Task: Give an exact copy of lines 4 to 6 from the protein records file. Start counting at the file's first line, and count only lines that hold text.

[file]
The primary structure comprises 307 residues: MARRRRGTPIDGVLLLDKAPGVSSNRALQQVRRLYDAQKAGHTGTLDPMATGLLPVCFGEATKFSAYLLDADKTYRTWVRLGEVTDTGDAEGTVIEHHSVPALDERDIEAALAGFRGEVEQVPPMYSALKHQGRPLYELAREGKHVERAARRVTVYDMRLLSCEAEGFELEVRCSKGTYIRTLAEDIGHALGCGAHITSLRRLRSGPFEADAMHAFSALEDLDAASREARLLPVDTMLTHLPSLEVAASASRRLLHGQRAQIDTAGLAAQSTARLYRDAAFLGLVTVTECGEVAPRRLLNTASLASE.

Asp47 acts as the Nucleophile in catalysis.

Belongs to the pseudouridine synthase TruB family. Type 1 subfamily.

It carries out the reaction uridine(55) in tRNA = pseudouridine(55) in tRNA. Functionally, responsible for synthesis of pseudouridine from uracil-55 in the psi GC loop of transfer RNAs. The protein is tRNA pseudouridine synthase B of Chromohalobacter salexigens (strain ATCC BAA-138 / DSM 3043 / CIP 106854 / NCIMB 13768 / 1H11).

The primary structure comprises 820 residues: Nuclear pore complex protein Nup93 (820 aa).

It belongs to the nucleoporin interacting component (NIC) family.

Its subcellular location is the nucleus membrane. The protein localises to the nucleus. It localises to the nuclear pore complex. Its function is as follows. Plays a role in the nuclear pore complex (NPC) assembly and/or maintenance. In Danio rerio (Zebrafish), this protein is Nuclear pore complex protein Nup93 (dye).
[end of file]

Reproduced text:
It carries out the reaction uridine(55) in tRNA = pseudouridine(55) in tRNA. Functionally, responsible for synthesis of pseudouridine from uracil-55 in the psi GC loop of transfer RNAs. The protein is tRNA pseudouridine synthase B of Chromohalobacter salexigens (strain ATCC BAA-138 / DSM 3043 / CIP 106854 / NCIMB 13768 / 1H11).

The primary structure comprises 820 residues: Nuclear pore complex protein Nup93 (820 aa).

It belongs to the nucleoporin interacting component (NIC) family.